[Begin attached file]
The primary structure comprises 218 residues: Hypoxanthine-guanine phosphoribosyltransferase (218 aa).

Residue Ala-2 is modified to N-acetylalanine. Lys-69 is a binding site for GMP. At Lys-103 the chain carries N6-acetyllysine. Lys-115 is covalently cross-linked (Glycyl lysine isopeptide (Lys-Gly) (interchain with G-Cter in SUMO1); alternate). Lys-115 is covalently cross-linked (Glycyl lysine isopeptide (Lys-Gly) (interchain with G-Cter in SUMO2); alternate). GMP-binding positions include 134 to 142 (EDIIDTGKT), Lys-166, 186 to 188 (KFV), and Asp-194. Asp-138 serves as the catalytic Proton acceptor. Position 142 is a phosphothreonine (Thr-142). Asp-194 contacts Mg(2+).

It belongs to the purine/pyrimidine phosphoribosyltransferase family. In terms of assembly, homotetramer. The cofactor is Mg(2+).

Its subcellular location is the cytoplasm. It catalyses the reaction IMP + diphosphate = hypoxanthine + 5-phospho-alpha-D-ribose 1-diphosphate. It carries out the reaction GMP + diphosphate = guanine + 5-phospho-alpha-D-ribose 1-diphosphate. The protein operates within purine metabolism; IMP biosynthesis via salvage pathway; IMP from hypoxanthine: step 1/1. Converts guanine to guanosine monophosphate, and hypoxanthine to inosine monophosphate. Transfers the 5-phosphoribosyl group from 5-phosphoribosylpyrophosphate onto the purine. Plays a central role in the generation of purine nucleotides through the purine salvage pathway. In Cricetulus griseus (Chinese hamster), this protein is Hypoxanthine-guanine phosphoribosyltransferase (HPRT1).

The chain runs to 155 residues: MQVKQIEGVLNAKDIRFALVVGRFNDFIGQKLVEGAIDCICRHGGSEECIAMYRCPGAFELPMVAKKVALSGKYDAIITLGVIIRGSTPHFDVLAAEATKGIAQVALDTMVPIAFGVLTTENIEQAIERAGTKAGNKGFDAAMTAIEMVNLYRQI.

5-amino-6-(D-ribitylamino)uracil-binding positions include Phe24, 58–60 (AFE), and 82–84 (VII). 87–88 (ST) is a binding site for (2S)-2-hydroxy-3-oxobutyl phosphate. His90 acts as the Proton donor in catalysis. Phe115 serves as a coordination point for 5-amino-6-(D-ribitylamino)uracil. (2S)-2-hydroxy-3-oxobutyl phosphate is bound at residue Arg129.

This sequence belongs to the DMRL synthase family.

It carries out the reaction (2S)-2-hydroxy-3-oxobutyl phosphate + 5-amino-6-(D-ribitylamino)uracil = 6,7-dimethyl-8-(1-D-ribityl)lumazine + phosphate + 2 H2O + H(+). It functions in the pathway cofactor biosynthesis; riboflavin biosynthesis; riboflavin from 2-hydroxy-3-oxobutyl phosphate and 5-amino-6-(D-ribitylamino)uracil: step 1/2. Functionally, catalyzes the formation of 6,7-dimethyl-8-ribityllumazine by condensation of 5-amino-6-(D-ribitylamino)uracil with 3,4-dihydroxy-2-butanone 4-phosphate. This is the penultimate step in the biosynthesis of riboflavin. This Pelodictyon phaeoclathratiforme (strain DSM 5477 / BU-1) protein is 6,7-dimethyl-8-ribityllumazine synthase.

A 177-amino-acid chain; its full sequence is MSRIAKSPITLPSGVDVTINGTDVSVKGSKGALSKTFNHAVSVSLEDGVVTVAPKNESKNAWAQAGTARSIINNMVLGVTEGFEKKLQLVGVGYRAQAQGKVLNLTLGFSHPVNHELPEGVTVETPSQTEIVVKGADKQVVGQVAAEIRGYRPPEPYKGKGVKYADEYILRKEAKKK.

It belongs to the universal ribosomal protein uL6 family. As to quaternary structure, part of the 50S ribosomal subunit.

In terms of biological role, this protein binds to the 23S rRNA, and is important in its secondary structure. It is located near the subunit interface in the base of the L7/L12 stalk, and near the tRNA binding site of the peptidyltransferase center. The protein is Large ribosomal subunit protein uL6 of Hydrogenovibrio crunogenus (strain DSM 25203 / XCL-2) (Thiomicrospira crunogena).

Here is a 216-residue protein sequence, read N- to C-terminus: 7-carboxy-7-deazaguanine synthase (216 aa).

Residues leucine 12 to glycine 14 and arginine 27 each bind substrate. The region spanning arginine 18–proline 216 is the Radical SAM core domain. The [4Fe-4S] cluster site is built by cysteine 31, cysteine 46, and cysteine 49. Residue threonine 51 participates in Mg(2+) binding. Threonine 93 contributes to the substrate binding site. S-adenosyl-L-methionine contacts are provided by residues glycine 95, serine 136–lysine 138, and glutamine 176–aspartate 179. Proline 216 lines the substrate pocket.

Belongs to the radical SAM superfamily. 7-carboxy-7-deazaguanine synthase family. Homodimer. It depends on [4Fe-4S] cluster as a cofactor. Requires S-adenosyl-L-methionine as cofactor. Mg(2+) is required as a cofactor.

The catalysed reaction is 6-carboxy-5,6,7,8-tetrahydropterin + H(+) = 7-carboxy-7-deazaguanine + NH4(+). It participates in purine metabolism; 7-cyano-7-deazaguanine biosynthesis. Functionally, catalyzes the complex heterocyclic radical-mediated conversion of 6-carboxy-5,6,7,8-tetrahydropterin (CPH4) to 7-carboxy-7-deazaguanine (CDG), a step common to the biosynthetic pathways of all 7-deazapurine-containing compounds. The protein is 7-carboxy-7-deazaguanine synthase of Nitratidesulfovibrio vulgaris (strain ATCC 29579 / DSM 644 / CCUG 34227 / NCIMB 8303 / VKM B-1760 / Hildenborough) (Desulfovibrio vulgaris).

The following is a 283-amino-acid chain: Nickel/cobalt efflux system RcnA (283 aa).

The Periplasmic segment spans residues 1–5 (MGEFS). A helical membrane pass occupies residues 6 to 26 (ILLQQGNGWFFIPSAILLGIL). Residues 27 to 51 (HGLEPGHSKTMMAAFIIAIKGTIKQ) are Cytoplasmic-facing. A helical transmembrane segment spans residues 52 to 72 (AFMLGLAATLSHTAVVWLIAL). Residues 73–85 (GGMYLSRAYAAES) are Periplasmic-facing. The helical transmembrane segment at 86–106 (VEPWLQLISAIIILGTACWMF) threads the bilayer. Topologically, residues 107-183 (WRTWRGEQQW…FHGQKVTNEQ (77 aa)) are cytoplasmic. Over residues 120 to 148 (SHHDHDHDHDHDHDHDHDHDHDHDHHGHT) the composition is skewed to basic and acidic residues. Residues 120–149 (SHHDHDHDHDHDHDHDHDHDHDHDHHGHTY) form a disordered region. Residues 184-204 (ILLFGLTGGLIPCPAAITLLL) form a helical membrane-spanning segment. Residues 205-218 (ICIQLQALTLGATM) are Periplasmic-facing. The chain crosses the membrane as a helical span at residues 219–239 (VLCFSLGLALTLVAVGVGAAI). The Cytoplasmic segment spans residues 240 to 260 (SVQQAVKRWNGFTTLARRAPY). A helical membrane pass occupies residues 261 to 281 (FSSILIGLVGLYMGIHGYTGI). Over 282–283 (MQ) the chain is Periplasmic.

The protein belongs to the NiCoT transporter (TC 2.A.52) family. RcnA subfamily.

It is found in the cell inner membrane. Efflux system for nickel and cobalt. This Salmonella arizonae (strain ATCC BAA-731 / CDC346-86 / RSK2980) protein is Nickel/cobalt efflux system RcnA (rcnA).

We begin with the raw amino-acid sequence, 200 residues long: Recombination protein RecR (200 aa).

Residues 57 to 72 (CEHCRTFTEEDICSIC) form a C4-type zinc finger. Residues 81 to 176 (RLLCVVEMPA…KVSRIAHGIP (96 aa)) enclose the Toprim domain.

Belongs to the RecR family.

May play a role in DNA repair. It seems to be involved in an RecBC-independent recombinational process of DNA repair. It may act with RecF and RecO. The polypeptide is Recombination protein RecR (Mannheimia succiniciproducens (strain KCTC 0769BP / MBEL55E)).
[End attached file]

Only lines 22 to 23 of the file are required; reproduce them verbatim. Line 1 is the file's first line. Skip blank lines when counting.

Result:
Belongs to the RecR family.

May play a role in DNA repair. It seems to be involved in an RecBC-independent recombinational process of DNA repair. It may act with RecF and RecO. The polypeptide is Recombination protein RecR (Mannheimia succiniciproducens (strain KCTC 0769BP / MBEL55E)).